The Vitamins Every Athlete Actually Needs
We're not talking pills. It's all about picking foods that are naturally packed with supplements.
Outside's long reads email newsletter features our strongest writing, most ambitious reporting, and award-winning storytelling about the outdoors. Sign up today.
While most people pay attention to their macronutrients (protein, carbohydrates, and fat), they often forget about watching their micronutrients—the vitamins and minerals in foods. “Micronutrients are key to supporting energy metabolism, oxygen transfer and delivery, and tissue repair,” says Marni Sumbal, nutritionist and owner of Trimarni Coaching and Nutrition in Greenville, South Carolina.
If your body is a machine, think of micronutrients as the gears—they facilitate the metabolic reactions that help turn food into fuel, says Ingrid Skoog, nutritionist and instructor at Oregon State University’s College of Public Health and Human Sciences. And although all vitamins and minerals are essential to your overall health, a few are especially crucial for athletes. To optimize your performance, focus on these eight, and aim to get them (preferably) through real-food sources rather than supplements.
What It Does: Iron helps red blood cells carry oxygen to muscles, says Sumbal, which is critical for improved endurance. Research shows that regular endurance training leads to a greater daily loss of iron, making deficiencies common among the highly active. To combat this expedited rapid loss, the Food and Nutrition Board suggests a 30 percent increase in iron intake for people who exercise intensely on a regular basis.
Where to Find It: Oysters, clams, red meat, fish, raisins, tofu, lentils, and white beans are all great sources of iron. Another solid (and cheap) option: A cup of cooked spinach contains about 80 percent of the daily recommended allowance for men and 35 percent for women.
What They Do: Each B vitamin—including folate, thiamin, riboflavin, niacin, B6, B12, pantothenic acid, and biotin—has a role in energy production, but many of them work together for greater impact, says Sumbal. Specifically, they break down carbohydrates into glucose for energy and help process fat and protein. “They’re like a flame to the fire,” she says. Among the B vitamins, B12 stands out for its function in red blood cell production and the synthesis of DNA. Since red blood cells are responsible for removing carbon dioxide from your body and carrying oxygen, it’s especially important that endurance athletes keep their B12 levels high.
Where to Find Them: Chicken, beef, leafy greens, eggs, milk, beans, and whole grains all contain most B vitamins. Animal sources are the best B12 sources, but vegans or vegetarians can also find it in fortified cereals and nutritional yeast.
Vitamin D + Calcium
What They Do: Vitamin D and calcium work hand in hand for bone health. Although calcium on its own will make your bones stronger and work as an anti-inflammatory, it won’t be fully absorbed without the help of vitamin D. Shortage of this vitamin is shockingly common in outdoor athletes, most of whom assume they’re getting enough from sunlight alone. “Especially if you’re a winter sports athlete, you may not be getting the exposure you think you are,” says Skoog.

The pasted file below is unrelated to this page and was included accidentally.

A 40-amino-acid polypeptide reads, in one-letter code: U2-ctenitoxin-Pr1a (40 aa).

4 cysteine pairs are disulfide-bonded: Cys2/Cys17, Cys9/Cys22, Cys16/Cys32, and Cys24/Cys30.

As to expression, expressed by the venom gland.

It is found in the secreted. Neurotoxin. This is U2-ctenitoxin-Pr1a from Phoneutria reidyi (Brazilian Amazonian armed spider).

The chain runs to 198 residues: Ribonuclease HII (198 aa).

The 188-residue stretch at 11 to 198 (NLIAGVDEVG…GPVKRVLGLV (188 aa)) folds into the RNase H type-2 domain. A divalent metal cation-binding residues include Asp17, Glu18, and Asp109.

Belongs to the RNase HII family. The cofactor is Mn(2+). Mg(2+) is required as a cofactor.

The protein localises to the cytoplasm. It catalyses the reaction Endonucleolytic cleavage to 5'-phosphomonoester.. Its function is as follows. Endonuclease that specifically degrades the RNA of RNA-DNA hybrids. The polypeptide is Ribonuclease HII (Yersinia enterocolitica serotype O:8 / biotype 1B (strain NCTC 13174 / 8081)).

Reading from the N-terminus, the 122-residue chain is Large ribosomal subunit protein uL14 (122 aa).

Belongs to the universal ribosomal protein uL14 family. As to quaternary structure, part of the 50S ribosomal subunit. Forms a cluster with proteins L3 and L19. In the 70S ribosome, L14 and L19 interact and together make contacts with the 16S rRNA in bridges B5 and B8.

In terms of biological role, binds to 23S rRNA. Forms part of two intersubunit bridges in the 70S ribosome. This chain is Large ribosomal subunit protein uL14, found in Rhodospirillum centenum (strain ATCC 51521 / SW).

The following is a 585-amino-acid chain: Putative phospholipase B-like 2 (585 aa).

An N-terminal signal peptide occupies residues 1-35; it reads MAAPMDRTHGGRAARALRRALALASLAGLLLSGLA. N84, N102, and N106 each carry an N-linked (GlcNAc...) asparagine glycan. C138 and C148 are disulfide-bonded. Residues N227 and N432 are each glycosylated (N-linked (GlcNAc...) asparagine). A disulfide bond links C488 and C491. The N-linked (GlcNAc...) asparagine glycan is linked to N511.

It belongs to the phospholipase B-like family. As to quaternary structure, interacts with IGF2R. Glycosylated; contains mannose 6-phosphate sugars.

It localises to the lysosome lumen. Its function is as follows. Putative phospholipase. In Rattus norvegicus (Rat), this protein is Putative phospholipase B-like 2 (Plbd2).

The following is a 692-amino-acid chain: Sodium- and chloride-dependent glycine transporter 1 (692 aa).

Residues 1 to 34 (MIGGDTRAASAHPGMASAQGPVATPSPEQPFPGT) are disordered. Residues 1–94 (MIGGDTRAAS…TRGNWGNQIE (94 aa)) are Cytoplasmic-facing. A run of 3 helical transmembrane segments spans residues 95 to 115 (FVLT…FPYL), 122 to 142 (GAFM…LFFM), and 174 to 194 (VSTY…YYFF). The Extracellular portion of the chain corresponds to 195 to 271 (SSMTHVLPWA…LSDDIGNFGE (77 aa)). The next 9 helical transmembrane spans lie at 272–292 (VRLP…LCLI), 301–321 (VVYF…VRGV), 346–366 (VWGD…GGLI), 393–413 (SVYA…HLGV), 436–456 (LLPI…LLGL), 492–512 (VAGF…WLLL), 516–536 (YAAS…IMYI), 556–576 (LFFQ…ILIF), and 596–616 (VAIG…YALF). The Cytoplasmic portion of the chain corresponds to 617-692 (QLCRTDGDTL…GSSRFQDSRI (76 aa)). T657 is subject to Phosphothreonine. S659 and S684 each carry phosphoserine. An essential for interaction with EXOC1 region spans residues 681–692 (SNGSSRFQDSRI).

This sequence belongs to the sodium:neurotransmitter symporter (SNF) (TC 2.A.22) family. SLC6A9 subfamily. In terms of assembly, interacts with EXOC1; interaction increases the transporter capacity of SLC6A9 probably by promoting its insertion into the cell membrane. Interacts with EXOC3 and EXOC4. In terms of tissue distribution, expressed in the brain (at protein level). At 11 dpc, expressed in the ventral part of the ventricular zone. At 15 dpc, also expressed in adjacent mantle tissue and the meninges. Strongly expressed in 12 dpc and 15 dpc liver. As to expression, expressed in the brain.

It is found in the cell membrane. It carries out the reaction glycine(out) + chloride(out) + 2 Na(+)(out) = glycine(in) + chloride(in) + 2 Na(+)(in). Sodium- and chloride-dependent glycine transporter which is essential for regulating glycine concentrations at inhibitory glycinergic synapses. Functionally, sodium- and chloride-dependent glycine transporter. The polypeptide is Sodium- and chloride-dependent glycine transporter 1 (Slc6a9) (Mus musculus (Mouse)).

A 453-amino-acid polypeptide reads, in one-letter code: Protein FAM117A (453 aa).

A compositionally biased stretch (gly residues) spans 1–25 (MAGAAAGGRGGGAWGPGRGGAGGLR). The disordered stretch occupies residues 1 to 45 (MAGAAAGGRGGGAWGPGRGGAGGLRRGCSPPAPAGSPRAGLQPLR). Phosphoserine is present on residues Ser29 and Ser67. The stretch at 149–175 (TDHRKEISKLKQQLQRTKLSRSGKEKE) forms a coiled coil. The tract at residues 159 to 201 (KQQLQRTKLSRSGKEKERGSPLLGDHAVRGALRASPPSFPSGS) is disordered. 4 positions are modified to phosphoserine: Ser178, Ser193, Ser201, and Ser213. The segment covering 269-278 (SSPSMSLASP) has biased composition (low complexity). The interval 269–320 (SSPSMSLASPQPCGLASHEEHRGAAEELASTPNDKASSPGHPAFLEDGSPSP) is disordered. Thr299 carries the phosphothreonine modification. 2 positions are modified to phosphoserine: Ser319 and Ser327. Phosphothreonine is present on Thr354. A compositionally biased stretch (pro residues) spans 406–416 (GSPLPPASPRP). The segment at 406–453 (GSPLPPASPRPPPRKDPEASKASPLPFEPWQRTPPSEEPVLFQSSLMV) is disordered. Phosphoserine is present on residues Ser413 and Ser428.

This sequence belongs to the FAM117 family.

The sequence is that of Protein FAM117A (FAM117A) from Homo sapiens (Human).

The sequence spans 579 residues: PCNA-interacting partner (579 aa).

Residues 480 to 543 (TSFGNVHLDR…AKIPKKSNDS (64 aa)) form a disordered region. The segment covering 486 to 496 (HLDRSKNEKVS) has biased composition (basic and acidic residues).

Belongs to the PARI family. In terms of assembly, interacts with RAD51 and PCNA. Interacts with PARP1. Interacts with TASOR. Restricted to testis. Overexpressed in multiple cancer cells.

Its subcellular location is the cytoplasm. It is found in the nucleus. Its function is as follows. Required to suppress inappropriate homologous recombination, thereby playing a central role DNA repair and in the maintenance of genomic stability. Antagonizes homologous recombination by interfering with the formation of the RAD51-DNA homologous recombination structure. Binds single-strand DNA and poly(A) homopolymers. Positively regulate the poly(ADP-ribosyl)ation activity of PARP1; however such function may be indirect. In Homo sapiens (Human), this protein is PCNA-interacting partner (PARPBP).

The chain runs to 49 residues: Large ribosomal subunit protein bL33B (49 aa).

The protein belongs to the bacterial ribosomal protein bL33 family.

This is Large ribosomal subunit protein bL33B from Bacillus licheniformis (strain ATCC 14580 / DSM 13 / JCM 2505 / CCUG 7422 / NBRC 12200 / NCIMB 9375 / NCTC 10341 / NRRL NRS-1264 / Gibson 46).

Where to Find Them: Most dairy products—like cheese, milk, and yogurt—provide a great dose of both calcium and vitamin D. Since vitamin D is best absorbed when paired with fat, opt for a full-fat option rather than a fat-free alternative, says Sumbal. Salmon is another great source of both.
What It Does: It’s known for fighting off sickness, and for good reason. Vitamin C is a major immunity booster, and research published in Medicine and Science in Sports and Exercise has shown that long-lasting exercise at a moderate intensity decreases immunity. Incorporate a few health-boosting foods into your diet to improve your ability to fight off sickness.
Where to Find It: Load up on foods like broccoli, peppers, kiwi, and oranges. Yellow bell peppers are chock-full of the stuff, with a large pepper containing almost four times the recommended daily allowance for men and fives times that for women.
What It Does: Magnesium plays a role in nerve and muscle function, including how the heart contracts, says Sumbal. It also assists in protein, fat, and carbohydrate synthesis and electrolyte balance. When there is not enough magnesium in the cells, the muscles and nerves can become stressed, causing cramping or restless legs and involuntary spasms, she says.
Where to Find It: To hit the recommended daily allowance of 420 milligrams for men and 320 milligrams for women, aim for a daily mix of deep-green leafy vegetables, nuts, seeds, and whole grains.
Potassium + Sodium
What They Do: Potassium is one of the three major electrolytes and works in conjunction with sodium to maintain cells’ membrane potential. That’s a fancy way of saying it’s largely responsible for proper muscle contraction, heart function, and communication between nerves. The two micronutrients also work together to maintain fluid balance in the body. During exercise, you lose electrolytes through sweat, which can lead to fatigue and muscle cramping, but potassium and sodium help restore proper hydration and keep those side effects at bay.
Where to Find Them: Bananas are the usual go-to for a dose of potassium, but a small white potato with the skin on contains almost double the banana’s potassium count. Other good potassium sources include oranges, beans, salmon, and milk. For a quick sodium fix, simply add a dash of table salt your food. Sprinkle a potato with salt for a quick one-two punch after an intense endurance session to rebalance electrolytes.